Tuesday, November 22, 2005

L'Astrolabe of Durmont d'Urville







Between 1826 and 1840 the corvette L'Astrolabe made 2 voyages around the world and 26 volumes recording the official narrative, including 6 lithographic atlases were ultimately issued.

Jules Sébastien César Dumont d'Urville (1790-1842) had already established a name for himself when, as part of a French naval expedition to Greece in 1820, he recognized the true value of a recently unearthed statue. His advocacy resulted in the Louvre purchasing the Venus de Milo.

As a lieutenant aboard the Coquille under Louis Duperrey, d'Urville first sailed around the world in 1822 and he surveyed the Falklands, Tahiti, New Zealand, New Holland and other Pacific islands. After a promotion he commanded L'Astrolabe when it sailed in 1826 on a 3 year voyage whose original mission was to investigate the fate of the La Pérouse expedition (the original L'Astrolabe was among the lost ships).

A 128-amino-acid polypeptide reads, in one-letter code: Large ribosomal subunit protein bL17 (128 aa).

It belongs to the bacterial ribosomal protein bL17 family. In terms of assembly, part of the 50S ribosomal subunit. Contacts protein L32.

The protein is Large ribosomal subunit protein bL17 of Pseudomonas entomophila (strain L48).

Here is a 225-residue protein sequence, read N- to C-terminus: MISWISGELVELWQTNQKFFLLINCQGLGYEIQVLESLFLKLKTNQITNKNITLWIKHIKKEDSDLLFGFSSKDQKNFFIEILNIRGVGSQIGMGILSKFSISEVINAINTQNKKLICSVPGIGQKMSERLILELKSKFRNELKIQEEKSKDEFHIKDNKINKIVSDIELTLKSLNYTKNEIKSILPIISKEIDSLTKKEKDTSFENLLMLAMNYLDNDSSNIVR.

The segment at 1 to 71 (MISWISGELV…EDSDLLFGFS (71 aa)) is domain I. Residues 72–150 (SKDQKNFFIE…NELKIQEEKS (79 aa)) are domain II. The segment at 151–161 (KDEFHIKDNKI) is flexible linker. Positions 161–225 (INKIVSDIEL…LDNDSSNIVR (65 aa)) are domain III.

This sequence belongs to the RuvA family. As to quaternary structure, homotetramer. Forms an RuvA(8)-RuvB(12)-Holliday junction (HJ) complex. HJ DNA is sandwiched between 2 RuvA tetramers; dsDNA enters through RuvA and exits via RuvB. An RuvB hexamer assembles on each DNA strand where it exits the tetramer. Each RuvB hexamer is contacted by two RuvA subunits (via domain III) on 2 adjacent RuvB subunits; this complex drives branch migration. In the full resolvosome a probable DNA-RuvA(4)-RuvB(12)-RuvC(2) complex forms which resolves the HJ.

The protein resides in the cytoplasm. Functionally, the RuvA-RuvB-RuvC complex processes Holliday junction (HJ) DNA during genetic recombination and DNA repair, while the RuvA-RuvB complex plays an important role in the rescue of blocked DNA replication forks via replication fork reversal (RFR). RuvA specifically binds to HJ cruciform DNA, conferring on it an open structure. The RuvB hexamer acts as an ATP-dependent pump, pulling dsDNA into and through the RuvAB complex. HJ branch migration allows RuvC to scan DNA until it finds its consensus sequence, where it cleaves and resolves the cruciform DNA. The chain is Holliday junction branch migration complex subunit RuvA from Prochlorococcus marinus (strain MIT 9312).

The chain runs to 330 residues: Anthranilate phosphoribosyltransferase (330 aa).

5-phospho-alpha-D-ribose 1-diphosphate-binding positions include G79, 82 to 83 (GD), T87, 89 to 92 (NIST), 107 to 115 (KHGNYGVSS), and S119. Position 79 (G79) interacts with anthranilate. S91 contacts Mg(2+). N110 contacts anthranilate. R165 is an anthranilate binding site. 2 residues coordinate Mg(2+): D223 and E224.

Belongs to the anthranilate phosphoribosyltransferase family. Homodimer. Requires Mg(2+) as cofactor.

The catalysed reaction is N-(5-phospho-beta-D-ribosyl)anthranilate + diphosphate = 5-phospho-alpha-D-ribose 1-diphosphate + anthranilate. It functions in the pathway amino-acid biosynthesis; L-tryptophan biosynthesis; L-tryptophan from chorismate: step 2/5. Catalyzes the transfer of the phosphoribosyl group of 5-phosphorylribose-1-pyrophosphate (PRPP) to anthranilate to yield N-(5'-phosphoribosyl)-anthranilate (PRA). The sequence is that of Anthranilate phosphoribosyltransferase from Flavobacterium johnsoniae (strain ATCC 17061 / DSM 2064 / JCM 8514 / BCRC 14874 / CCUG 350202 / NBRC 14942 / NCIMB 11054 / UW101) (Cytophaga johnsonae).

d'Urville further surveyed the pacific region accompanied by illustrators who produced 243 plates documenting natural specimens, landscapes and native populations. During the second circumnavigation in 1837, along with the sister ship, the Zélée, he went as far south as Antarctica and a further 192 plates were illustrated. d'Urville was to die along with his family in a train accident.

The accounts of the journeys were issued as Voyage Pittoresque autour du Monde in French, known as Voyage Around the World in english.

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